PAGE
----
Biosynthetic and synthetic studies of the fungal metabolite galiellalactone

University dissertation from Bioorganic Chemistry, Lund University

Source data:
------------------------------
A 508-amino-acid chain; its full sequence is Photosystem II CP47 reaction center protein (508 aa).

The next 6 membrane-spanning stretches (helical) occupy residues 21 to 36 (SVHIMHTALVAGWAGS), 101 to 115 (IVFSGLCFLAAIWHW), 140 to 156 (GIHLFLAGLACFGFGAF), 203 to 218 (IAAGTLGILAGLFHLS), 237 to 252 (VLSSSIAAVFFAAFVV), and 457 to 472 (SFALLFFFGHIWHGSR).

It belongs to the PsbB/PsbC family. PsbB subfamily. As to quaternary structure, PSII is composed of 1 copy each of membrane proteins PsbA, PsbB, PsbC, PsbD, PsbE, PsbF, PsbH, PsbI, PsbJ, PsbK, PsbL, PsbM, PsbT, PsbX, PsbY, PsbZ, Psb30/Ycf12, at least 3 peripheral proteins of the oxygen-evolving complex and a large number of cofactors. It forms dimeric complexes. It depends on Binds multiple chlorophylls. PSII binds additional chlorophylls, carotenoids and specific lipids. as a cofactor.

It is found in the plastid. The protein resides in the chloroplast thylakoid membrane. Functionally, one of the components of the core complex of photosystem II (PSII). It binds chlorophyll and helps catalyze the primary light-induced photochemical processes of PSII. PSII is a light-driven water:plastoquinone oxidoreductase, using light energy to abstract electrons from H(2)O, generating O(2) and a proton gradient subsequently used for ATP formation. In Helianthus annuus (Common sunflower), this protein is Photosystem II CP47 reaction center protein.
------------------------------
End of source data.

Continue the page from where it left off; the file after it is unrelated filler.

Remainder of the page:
Abstract: Galiellalactone is a fungal metabolite found in the basidiomycetes Galiella rufa and the unidentified strain A111-95. It has been shown to possess promising activities as an inhibitor of the IL-6 mediated STAT3 signaling in HepG2 cells. Targeting this pathway is very important when it comes to understanding intracellular signaling and also for developing drugs for treating diseases associated with the deregulation of IL-6 signaling and STAT3 activation. To initiate a structure-activity relationship study, an enantiodivergent synthesis of both enantiomers of galiellalactone starting from R-(+)-pulegone was devised and implemented. This led to the revision of the previously reported absolute configuration. A series of derivatives and analogs of the parent natural product was prepared and their STAT3 inhibiting activities were assayed. None showed more potency than galiellalactone itself. We proposed that galiellalactone acts as a Michael acceptor with the receptor and that there are certain specific interactions but these could not be determined. The biosynthetic pathway to galiellalactone includes the key intermediates pregaliellalactone and desoxygaliellalactone which we synthesized in both labeled and enantiomerically pure form. Feeding experiments were conducted with active mycelium from Galiella rufa, which showed that pregaliellalactone, was cyclised to desoxygaliellalactone in the first biocatalyzed inverse electron demand intramolecular Diels-Alder reaction known in Nature. The cyclisation was spontaneous in water but in the presence of active mycelium an increase in the rate of the cyclisation was observed with the natural enantiomer. The final hydroxylation proceeded only in the presence of mycelium and was highly enantioselective.

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